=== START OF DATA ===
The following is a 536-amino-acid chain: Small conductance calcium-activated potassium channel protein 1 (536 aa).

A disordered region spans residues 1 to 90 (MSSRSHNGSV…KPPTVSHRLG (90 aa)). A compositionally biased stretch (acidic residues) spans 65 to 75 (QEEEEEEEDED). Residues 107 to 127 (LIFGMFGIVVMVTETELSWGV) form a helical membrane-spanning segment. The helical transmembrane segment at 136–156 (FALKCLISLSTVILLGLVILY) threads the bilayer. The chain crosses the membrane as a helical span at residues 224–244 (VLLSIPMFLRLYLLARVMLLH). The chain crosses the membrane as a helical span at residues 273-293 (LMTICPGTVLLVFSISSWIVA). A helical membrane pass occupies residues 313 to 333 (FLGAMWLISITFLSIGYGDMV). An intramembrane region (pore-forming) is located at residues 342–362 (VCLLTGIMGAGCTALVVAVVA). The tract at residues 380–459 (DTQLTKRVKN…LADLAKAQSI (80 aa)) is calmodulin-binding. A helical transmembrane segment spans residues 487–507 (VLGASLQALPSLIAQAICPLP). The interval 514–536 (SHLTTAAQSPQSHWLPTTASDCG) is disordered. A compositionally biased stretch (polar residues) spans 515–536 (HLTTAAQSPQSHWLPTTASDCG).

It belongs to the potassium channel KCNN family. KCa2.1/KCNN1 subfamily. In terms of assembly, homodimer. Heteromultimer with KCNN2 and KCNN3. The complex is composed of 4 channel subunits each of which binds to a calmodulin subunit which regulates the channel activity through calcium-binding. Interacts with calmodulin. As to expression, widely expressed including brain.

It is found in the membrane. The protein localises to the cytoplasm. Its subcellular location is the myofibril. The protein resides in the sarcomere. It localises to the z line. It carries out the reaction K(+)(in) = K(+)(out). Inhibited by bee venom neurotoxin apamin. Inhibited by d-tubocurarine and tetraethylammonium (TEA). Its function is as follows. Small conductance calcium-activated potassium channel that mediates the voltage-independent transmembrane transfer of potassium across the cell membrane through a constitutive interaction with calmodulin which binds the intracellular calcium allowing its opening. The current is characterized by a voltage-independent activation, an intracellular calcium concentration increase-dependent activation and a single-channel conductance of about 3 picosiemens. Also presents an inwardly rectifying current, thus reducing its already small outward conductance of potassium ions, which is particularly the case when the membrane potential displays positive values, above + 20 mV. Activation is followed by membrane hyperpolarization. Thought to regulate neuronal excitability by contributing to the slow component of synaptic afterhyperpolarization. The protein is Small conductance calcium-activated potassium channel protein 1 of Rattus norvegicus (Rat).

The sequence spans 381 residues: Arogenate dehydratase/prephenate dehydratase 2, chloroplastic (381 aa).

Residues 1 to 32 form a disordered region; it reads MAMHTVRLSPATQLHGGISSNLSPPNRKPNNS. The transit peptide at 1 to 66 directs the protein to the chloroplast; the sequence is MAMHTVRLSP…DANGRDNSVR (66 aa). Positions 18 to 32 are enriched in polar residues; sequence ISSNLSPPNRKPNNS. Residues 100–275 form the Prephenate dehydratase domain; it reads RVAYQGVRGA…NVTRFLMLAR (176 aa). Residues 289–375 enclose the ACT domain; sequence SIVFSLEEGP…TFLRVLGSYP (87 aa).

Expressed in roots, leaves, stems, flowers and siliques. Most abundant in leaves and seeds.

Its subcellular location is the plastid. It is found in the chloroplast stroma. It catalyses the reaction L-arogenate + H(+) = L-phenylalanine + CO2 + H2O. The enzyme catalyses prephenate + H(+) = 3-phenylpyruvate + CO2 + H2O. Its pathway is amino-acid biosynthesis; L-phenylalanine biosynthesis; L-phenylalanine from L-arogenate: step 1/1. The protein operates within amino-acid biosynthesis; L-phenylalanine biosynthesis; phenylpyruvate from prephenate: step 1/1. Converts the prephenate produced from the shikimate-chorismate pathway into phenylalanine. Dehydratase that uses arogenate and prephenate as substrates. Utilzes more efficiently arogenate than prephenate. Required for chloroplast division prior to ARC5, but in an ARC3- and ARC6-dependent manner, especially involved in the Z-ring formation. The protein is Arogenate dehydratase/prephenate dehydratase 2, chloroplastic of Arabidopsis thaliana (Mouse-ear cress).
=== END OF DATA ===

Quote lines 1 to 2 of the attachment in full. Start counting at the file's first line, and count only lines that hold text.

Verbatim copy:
The following is a 536-amino-acid chain: Small conductance calcium-activated potassium channel protein 1 (536 aa).

A disordered region spans residues 1 to 90 (MSSRSHNGSV…KPPTVSHRLG (90 aa)). A compositionally biased stretch (acidic residues) spans 65 to 75 (QEEEEEEEDED). Residues 107 to 127 (LIFGMFGIVVMVTETELSWGV) form a helical membrane-spanning segment. The helical transmembrane segment at 136–156 (FALKCLISLSTVILLGLVILY) threads the bilayer. The chain crosses the membrane as a helical span at residues 224–244 (VLLSIPMFLRLYLLARVMLLH). The chain crosses the membrane as a helical span at residues 273-293 (LMTICPGTVLLVFSISSWIVA). A helical membrane pass occupies residues 313 to 333 (FLGAMWLISITFLSIGYGDMV). An intramembrane region (pore-forming) is located at residues 342–362 (VCLLTGIMGAGCTALVVAVVA). The tract at residues 380–459 (DTQLTKRVKN…LADLAKAQSI (80 aa)) is calmodulin-binding. A helical transmembrane segment spans residues 487–507 (VLGASLQALPSLIAQAICPLP). The interval 514–536 (SHLTTAAQSPQSHWLPTTASDCG) is disordered. A compositionally biased stretch (polar residues) spans 515–536 (HLTTAAQSPQSHWLPTTASDCG).